Identifying with candy bar can be a sticky business

What's in a Clark bar besides peanuts, chocolate, corn syrup?

More to the point, what's in a Clark bar's name?


The answer is probably a lot more than presidential hopeful Wesley Clark may have bargained for.

The candy bar, now manufactured at the New England Confectionery Co. (Necco), has become Clark's bite-sized calling card.


Perhaps so would-be voters will think sweetly of him, "We usually give them out with a little blurb about General Clark," says Dan Wachtell, a 24-year-old campaign staff member in New Hampshire, where Clark's first test takes place today. "I think it's catchy," Wachtell says.

The chocolate-coated Clark bar with the "woven" peanut butter crunch center is more than a warm and fuzzy token of one man's ambitions, though. Each morsel offers a mini lesson in labor history, politics and the double edge of nostalgia. When someone bites into a Clark bar, they bite into a past that for those who once worked in the D.L. Clark factory in Pittsburgh, is often more crunchy than sweet.

Those who bother to give the matter any thought may think that as a campaign symbol, even a lighthearted one, the Clark bar is flawed.

None of this is particularly pertinent for Rachel L. Albrecht, a Baltimore Clark supporter who is more focused on getting her candidate elected. The Clark Bar Jr. plays a tiny role in that objective. At events "we typically always have Clark bars," says Albrecht, 33, a structural engineer.

Like the Democrats, the candy bar is "definitely making a comeback," Albrecht says.

Maybe there's a connection. Clark bar "sales are up 20 percent beginning last quarter of last year," says Colleen Chapin, founder of Hometown Favorites (, a Web site that sells hard-to-find candy. "As [Clark's] fortunes rise, so will ours."

The fortunes of the Clark bar company have risen and fallen often over the years. In 1886, Irish immigrant David L. Clark founded his candy company in what is now Pittsburgh's North Side. Clark bars were a popular treat among World War I soldiers. By 1920, the company was making about 150 kinds of candy, but later concentrated on candy bars, according to the Necco Web site.

The Clark bar became one of the nation's favorites. Then, like so many family-owned businesses, it was gobbled up by a succession of other companies.


When plans to move the candy operation were announced in 1983, Pittsburgh protested and D.L. Clark became part of the Pittsburgh Food and Beverage Co. The company moved its plant outside the city, but continued to pay to illuminate the giant Clark bar sign atop the original D.L. Clark building.

After Pittsburgh Food and Beverage went bankrupt in 1995, another savior arrived. Again, the company failed. In 1999, Necco purchased the assets of Clark Bar America and moved the operation to Massachusetts, where it remains.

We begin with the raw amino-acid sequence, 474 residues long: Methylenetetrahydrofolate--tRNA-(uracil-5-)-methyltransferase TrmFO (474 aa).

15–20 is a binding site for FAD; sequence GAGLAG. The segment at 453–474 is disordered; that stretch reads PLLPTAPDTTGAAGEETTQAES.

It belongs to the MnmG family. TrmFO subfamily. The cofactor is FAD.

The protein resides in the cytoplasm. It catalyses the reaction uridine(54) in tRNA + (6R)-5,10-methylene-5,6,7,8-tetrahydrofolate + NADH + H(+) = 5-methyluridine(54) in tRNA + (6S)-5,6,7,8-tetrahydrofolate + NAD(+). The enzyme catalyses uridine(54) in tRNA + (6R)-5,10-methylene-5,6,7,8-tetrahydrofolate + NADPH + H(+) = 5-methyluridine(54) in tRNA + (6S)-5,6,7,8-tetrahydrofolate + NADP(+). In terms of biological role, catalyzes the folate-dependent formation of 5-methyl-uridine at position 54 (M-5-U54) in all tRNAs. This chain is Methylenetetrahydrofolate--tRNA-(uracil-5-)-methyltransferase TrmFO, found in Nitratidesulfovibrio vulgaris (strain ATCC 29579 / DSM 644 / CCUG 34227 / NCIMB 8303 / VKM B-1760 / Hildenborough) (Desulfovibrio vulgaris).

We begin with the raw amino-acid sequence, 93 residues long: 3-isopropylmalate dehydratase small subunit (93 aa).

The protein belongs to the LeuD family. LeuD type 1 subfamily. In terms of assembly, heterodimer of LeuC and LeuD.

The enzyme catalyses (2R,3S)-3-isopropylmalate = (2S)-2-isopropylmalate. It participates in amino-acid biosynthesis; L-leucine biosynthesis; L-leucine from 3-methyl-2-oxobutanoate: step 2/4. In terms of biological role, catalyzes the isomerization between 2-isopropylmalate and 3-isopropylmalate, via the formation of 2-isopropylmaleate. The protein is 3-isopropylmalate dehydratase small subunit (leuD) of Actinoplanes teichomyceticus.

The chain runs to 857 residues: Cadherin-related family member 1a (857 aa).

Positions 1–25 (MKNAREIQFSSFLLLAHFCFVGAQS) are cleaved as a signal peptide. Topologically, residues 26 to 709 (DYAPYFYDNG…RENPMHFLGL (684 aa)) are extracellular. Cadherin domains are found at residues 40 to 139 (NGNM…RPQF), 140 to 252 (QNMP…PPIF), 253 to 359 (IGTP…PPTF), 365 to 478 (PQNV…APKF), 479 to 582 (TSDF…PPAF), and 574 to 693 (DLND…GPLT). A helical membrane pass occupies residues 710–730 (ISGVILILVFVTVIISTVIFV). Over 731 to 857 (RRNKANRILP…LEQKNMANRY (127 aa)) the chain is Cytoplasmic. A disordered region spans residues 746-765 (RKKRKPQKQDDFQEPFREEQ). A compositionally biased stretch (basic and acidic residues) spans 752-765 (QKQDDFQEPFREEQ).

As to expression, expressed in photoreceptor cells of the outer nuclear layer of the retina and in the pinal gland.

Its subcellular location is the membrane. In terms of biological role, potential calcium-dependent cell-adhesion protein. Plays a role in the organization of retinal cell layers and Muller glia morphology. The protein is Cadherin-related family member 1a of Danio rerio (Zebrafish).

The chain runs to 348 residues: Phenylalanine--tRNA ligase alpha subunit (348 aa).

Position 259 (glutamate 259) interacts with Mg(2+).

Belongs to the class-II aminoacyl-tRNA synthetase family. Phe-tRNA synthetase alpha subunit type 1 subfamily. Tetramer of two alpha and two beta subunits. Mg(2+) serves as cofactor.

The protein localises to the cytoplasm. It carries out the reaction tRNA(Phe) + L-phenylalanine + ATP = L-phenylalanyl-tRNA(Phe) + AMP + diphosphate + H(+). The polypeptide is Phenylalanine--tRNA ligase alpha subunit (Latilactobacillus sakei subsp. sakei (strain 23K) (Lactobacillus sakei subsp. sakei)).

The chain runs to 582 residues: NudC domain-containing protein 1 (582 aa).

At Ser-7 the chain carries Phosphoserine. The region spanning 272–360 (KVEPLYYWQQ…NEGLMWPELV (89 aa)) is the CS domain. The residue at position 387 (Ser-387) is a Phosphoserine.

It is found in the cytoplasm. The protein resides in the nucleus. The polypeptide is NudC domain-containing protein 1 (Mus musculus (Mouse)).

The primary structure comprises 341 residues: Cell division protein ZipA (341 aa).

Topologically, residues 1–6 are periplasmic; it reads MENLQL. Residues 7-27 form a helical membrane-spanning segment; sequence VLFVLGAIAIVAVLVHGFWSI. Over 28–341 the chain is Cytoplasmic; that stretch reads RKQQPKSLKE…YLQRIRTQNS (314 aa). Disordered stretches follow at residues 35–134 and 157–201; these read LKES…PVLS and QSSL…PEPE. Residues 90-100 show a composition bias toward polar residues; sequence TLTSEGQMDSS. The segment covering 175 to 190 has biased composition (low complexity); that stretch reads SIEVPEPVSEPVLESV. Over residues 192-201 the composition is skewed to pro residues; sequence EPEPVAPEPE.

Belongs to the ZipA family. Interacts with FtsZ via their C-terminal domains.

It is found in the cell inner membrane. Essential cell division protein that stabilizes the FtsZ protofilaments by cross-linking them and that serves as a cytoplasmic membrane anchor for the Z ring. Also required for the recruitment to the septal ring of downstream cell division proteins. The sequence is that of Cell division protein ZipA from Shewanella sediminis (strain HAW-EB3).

Pittsburgh lost more than 100 jobs. Let go with no severance, Clark workers felt betrayed. Once a blazing emblem of civic pride, the red and blue neon display went dark.

Therein lies the risk of appropriating a popular culture icon as a campaign gimmick. Especially if you make the creation of jobs a campaign cornerstone, as Clark has.

In 1986, the candy factory was bought and restored as office space by Merrill Stabile, a local parking lot executive. Before the company moved, "They still had Laverne & Shirley types ... with hairnets, hanging over the conveyer belt with Clark bars [coming out]," Stabile says.

In 1999, the tangled Clark bar back story took another twist. The same year the Clark bar operation left town, the Clark building's third floor was occupied by the Pittsburgh Tribune-Review, a daily newspaper owned by Richard Mellon Scaife. Scaife, a conservative philanthropist, is known in part for his antipathy toward Bill Clinton, who, like Clark, is a former Rhodes Scholar from Arkansas.


When Scaife sought to replace the dark Clark bar sign with his own neon Trib-Review sign, those accustomed to the Clark sign's place on the Pittsburgh skyline rallied to keep it aloft.

A compromise was struck and advocates halted an effort to acquire historical landmark status for the sign. The Trib-Review sign went up, and the Clark bar sign was removed and restored for $30,000 at Stabile's expense. It is now displayed, minus the neon, in a nearby parking lot.

It was an equitable arrangement for all, says Angelique Bamberg, Pittsburgh historic-preservation planner. At public hearings on the sign's fate, "a lot of unemployed former Clark workers didn't really want to see the emblem of the company honored when it had failed them," Bamberg says.

The Clark bar sign is not invisible, but its decline in prominence may prompt those who delight in arcane political ironies to view it as a tired symbol, eroded by economic strife, opposing ideologies and financial clout.

Back at the Clark Bar & Grill in the D.L. Clark Building, manager Joe Lamatrice says local Clark supporters, clearly undeterred by the sign's demotion, plan to hold a fund raiser at the restaurant soon.

But the Clark bars, themselves, will have to be imported from Revere, Mass. There, a one-of-a-kind Clark bar machine cranks out a confection better known in western Pennsylvania, Ohio and Indiana than New Hampshire.


"It's funny," says Wachtell, the Wesley Clark staff member, who has distributed plenty of Clark bars in New Hampshire. "Some people don't even know it's a real candy bar ... they think we had [the wrapper] printed up specially."

The Clark bar - and its history - are all too real. And not something to bite into too deeply if you're a presidential candidate.